Appleization and the Apple-centered Appleprise

Appleization and the Apple-centered Appleprise

Summary: Business Appleization is a reality, whether or not Apple or your company is on board with it. Find out how to manage it before your worst fears come true.

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Apple itself didn't predict this mass uptake of its products and technology in the Enterprise (Consumerization) but it's happening without Apple's permission or foresight. Apple's products are without question, consumer-oriented. But, they're so good and people love them so much that the impact to the Enterprise can't be ignored. The Appleization of the Enterprise, and businesses of all sizes, is the current trend and companies need to face this trend with open eyes and good tools. Open eyes and good tools don't imply a new type of business dysfunction, quite the contrary, they imply a new way to accept the phenomena without the associated risks.

Perhaps the most compelling argument against bringing your own device (BYOD) is the security risks associated with allowing rogue devices onto your network. There is a risk of allowing any device to have access to your network resources regardless of origin. In other words, corporate-owned devices are no more or less secure than individually-owned ones. That is one of the great myths of the whole consumerization trend.

Part of the overall BYOD dilemma isn't necessarily the ever popular security issues surrounding BYOD but rather the problem of how to manage an array of devices that you could encounter. As much as I'd like to believe that Apple devices are the only ones that individuals will buy for themselves, I know that's not the case. The largest percentage will be Apple but there will also be a number of Windows-based ones, a few Android entries and, if you can read this without retching, Blackberry will also show its ugliness in your midst. You have to be able to accept and manage them all with confidence and grace.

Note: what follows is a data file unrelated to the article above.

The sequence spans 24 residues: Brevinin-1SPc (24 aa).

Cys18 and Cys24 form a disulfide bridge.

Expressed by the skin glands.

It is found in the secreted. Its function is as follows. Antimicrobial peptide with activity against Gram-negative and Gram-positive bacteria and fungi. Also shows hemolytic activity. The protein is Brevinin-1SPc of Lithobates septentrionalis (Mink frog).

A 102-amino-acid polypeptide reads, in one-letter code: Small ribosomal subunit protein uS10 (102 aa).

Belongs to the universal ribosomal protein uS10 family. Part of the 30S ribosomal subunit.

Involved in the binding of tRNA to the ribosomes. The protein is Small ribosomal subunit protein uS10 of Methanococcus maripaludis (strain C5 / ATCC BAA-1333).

Leaning on conventional technologies won't gain you any ground in the Appleization of your business. You'll have to purchase new mobile device management (MDM) software and other software for managing the innate incompatibility between technologies. Although the Mac OS is now FreeBSD-based, its filetypes and extended permissions create problems when storing files on your Windows-based servers. Fortunately, software exists to handle those file incompatibilities.

Eventually, businesses that allow BYOD will have to come to the realization of user management instead of device management. Device management is the incorrect direction for businesses to focus on. Let the MDM software vendors worry about device support and you worry about user management. That's what you're really managing, the user, not the device. And, that's the way it should be.

Reality, not rose-colored glasses is what you need when you look at BYOD for your company, regardless of size or complexity. I had the pleasure of speaking with Anders Lofgren, GroupLogic's VP Marketing and Product Management, a few days ago on this very subject. His company's software integrates with Active Directory and MDM software products from Good Technology and MobileIron. With GroupLogic's software products, your Apple devices integrate seamlessly and flawlessly with your Windows-based servers and services.

"User management is key to a successful BYOD implementation," said GroupLogic's Anders Lofgren, "You have to manage the user in the same way that you do for other network resources."

Lofgren's words were true food for thought. If you manage the user, you're doing exactly what you've been doing for years. User management, and by extension, group management gives you the same control and power that you're looking for when dealing with user-owned devices. The ability to manage users and their devices, regardless of origin, gives the IT department back the control that they thought they were losing with this whole "BYOD thing."

"Enterprise File Sharing - Solutions that work," goes the GroupLogic tagline but what it implies is greater still. It means that, at least for your Apple devices, you have complete file and access compatibility between those user devices and your Windows servers.

So, really, there are no more legitimate excuses with vendors like GroupLogic, Good Technology and Mobile Iron that provide secure, compatible access for user-owned devices. And, since you're managing the user and group, you don't ever have to physically touch the device to allow or disallow access. Furthermore, using remote wipe services, lost, stolen or dismissed devices won't carry corporate data nor will they even have access to the remote network.

If you're still not convinced that the Appleization of the Enterprise is a wonderful thing, I suggest that you take these products for a test drive and see for yourself. Whether or not you like it, BYOD is happening at your company and it makes sense to manage it rather than to battle it.

Talk back and let me know what you think of the Appleization of the Enterprise. Are you ready for an Apple-centered, more user-oriented workplace? Or, do you plan to kick it old school for another decade or so?